Interfaith dialogue can combat extremism

This guest post is by Farzana Mahmood, Barrister,  Executive Director, Bangladesh Manobadhikar o Poribesh Andolon. She was a member of the Inaugural Class of the ICLRS Young Scholars Fellowship on Religion and the Rule of Law, held in Oxford (2018). 

Why we need peaceful conversations between different religions
from the Dhaka Tribune – April 25, 2019

One of my Sri Lankan friends emailed yesterday: “Evil is released on Easter Sunday in Sri Lanka.” Three churches and two hotels have been bombed on Easter Sunday while people were worshiping in the churches. The churches in Sri Lanka mostly worked for peace and harmony in Sri Lanka.

The recent developments of religious extremism in the post-war situation have become vicious. In the context of political coups, geo-political interests, violent mindset of the organized violent groups and individuals, this has happened.”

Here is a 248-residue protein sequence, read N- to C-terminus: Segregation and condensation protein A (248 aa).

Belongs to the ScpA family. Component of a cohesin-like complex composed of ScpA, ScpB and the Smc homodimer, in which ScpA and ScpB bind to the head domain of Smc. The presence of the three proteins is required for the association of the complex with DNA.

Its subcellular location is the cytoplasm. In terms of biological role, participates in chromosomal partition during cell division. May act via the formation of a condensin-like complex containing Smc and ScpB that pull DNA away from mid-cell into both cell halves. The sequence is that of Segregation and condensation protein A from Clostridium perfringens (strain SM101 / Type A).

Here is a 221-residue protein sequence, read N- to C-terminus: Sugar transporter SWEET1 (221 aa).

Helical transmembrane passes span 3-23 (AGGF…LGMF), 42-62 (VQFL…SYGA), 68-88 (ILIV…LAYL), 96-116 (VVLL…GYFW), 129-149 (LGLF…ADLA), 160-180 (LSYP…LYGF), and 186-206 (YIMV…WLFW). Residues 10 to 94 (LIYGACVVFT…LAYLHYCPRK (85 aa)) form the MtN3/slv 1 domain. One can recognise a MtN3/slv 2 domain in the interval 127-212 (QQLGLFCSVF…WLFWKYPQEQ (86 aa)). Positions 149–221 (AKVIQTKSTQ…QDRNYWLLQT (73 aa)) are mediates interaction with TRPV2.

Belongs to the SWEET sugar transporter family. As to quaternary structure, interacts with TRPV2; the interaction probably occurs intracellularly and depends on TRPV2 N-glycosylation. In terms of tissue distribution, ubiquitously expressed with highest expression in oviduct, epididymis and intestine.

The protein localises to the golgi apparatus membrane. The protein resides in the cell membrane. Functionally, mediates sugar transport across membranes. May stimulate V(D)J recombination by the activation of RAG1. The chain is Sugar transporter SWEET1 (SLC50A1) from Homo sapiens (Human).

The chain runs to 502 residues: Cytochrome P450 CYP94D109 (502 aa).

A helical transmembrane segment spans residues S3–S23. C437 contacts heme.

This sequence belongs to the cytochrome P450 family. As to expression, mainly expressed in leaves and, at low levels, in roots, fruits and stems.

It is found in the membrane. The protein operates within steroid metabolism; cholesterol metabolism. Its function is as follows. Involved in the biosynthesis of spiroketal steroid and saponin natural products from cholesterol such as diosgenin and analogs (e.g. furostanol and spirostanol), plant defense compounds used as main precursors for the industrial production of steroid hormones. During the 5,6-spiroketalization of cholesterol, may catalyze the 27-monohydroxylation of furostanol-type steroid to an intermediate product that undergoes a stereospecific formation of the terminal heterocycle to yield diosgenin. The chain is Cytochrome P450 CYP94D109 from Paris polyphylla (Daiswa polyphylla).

This heinous crime committed against the particular religious community killed more than 300 people and nearly 500 were injured. This attack is not an attack only on the Christians or on the people of Sri Lanka, it is an attack on humanity. We express our solidarity with victims’ families and the people of Sri Lanka at this time of grief and sorrow.

In Bangladesh also, we have seen how Jamaat promoted the Islamic bigots and extremists like Bangla Bhai, Shaekh Abdur Rahman, and the state patronized killing of minorities in the name of Islam. Continue reading “Interfaith dialogue can combat extremism”